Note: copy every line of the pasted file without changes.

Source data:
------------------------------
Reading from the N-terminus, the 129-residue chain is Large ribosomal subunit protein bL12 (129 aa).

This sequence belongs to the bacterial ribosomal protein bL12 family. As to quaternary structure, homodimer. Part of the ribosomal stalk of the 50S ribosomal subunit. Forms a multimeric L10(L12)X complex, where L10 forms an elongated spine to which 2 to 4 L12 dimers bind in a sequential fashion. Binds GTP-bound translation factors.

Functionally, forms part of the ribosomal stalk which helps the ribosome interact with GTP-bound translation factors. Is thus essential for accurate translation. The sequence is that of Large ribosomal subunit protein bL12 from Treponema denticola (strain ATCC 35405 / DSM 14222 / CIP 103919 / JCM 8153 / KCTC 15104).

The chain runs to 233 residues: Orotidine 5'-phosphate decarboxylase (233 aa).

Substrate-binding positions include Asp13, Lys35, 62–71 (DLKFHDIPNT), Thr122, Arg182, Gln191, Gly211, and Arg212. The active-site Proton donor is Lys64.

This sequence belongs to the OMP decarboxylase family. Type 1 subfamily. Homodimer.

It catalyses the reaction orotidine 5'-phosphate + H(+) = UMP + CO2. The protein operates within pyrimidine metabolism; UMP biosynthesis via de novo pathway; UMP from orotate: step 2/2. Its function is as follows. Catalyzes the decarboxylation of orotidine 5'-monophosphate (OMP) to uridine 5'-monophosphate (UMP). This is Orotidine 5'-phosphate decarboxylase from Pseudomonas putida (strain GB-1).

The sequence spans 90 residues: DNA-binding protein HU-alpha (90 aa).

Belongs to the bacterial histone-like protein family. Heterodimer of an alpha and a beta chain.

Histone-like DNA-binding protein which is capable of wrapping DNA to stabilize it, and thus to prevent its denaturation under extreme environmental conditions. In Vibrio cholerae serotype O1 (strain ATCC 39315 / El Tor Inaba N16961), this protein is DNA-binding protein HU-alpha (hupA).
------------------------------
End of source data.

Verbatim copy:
Reading from the N-terminus, the 129-residue chain is Large ribosomal subunit protein bL12 (129 aa).

This sequence belongs to the bacterial ribosomal protein bL12 family. As to quaternary structure, homodimer. Part of the ribosomal stalk of the 50S ribosomal subunit. Forms a multimeric L10(L12)X complex, where L10 forms an elongated spine to which 2 to 4 L12 dimers bind in a sequential fashion. Binds GTP-bound translation factors.

Functionally, forms part of the ribosomal stalk which helps the ribosome interact with GTP-bound translation factors. Is thus essential for accurate translation. The sequence is that of Large ribosomal subunit protein bL12 from Treponema denticola (strain ATCC 35405 / DSM 14222 / CIP 103919 / JCM 8153 / KCTC 15104).

The chain runs to 233 residues: Orotidine 5'-phosphate decarboxylase (233 aa).

Substrate-binding positions include Asp13, Lys35, 62–71 (DLKFHDIPNT), Thr122, Arg182, Gln191, Gly211, and Arg212. The active-site Proton donor is Lys64.

This sequence belongs to the OMP decarboxylase family. Type 1 subfamily. Homodimer.

It catalyses the reaction orotidine 5'-phosphate + H(+) = UMP + CO2. The protein operates within pyrimidine metabolism; UMP biosynthesis via de novo pathway; UMP from orotate: step 2/2. Its function is as follows. Catalyzes the decarboxylation of orotidine 5'-monophosphate (OMP) to uridine 5'-monophosphate (UMP). This is Orotidine 5'-phosphate decarboxylase from Pseudomonas putida (strain GB-1).

The sequence spans 90 residues: DNA-binding protein HU-alpha (90 aa).

Belongs to the bacterial histone-like protein family. Heterodimer of an alpha and a beta chain.

Histone-like DNA-binding protein which is capable of wrapping DNA to stabilize it, and thus to prevent its denaturation under extreme environmental conditions. In Vibrio cholerae serotype O1 (strain ATCC 39315 / El Tor Inaba N16961), this protein is DNA-binding protein HU-alpha (hupA).